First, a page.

Why Mortgage Lenders Require Appraisals
While you may view your home as an investment or hedge against taxes, your lender views the property as security. It is the collateral to be recovered and liquidated in the event a borrower fails to repay the mortgage. If you get a $180,000 loan secured by your $200,000 home, the lender does not want to find out later that the house is worth only $150,000.
To limit such risks, lenders hire an appraiser to make an objective evaluation of the property's worth. The appraiser provides to the lender several key pieces of information in addition to a replacement cost estimate and market analysis: 1) occupancy, 2) transition and 3) predominant value.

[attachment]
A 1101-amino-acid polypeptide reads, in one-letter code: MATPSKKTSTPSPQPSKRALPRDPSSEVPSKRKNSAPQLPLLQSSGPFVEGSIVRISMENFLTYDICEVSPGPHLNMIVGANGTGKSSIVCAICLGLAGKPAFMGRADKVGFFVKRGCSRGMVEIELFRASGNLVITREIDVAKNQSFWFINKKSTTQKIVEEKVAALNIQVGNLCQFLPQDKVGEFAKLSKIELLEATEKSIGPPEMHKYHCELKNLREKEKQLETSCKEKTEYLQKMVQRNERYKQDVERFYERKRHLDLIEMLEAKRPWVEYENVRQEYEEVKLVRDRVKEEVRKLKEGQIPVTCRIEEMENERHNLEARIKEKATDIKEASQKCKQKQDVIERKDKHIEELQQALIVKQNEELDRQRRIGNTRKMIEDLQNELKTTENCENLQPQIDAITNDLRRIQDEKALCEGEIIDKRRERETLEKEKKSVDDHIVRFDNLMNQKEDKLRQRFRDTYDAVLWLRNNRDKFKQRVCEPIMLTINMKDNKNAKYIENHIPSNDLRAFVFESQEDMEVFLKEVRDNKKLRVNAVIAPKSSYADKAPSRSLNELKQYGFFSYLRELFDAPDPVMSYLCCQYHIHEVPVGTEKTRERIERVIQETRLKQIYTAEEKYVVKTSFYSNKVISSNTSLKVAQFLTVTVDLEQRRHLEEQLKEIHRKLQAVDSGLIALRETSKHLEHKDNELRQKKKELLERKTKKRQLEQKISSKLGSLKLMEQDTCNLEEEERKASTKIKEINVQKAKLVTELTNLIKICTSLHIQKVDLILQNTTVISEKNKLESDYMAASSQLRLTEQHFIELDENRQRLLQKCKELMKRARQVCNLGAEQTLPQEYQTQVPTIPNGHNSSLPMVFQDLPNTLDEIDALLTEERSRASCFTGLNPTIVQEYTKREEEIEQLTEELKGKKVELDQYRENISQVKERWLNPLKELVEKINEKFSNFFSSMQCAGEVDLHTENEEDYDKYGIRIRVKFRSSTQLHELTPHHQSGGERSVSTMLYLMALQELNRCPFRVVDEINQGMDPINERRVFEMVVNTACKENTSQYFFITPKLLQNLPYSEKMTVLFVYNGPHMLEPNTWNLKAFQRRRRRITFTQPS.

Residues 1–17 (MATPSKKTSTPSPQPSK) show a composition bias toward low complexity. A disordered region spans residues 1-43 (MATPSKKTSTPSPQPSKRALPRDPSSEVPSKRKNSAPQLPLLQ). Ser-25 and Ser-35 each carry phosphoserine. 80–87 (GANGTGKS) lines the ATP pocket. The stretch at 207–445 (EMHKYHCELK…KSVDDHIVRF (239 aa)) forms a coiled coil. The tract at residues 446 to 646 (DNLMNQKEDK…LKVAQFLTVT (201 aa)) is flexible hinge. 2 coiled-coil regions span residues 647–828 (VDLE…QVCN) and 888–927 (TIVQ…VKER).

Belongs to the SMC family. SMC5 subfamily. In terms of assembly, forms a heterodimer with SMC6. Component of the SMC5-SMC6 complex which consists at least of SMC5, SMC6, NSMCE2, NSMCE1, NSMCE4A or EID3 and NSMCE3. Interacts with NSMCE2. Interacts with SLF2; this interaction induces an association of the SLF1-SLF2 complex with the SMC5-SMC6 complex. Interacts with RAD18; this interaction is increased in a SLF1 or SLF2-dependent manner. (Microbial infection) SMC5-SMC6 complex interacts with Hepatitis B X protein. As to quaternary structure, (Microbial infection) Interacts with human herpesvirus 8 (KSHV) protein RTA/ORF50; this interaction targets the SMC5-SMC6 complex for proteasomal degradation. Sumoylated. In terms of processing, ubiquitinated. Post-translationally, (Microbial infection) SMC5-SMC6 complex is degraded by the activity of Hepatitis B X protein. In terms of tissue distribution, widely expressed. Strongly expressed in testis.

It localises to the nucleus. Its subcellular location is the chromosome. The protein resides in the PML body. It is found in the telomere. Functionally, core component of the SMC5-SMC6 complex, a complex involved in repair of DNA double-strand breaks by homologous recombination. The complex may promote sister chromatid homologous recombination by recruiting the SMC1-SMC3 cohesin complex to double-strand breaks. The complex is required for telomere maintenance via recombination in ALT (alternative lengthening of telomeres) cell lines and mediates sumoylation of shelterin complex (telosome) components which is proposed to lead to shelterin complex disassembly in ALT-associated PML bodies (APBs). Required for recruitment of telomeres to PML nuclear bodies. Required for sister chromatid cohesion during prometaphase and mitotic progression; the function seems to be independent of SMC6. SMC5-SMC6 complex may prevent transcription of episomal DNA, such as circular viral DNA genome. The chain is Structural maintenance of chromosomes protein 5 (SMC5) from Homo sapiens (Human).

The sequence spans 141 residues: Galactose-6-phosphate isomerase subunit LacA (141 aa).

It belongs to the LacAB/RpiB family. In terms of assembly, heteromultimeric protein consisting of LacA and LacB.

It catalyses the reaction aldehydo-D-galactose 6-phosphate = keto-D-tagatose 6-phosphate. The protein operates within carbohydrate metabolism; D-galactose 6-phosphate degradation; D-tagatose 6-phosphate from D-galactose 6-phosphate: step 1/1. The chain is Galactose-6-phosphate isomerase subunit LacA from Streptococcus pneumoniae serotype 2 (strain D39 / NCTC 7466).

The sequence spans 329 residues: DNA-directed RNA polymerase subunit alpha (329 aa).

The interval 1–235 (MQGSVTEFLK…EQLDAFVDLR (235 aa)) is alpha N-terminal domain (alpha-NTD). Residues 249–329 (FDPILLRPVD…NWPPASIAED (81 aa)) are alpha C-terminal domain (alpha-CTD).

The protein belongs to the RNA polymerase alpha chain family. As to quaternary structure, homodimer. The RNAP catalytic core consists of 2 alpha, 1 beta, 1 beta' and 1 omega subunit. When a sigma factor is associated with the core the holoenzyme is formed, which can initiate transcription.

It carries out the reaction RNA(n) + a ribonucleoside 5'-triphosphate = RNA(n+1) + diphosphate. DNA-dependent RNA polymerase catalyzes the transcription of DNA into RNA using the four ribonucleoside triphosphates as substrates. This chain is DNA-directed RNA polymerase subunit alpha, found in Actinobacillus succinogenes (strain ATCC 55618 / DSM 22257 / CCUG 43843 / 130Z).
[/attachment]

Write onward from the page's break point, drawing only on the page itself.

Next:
Housing values in neighborhoods having a high rate of owner-occupancy are considered to be more stable and less likely to decline. The appraiser tells the lender about any neighborhood transition. Are the housing values appreciating or declining and what appears to be causing the transition (e.g. zoning changes or more subtle evolutionary changes)? Finally, the appraiser notes the predominant value of neighborhood homes. Are they higher, lower or in line with the subject property?
For a free consultation to discuss which type of mortgage loan will work best for you, call Victoria Spannaus at Wachovia Mortgage Corp. at (800) 741-7813 or 910-692-6225.
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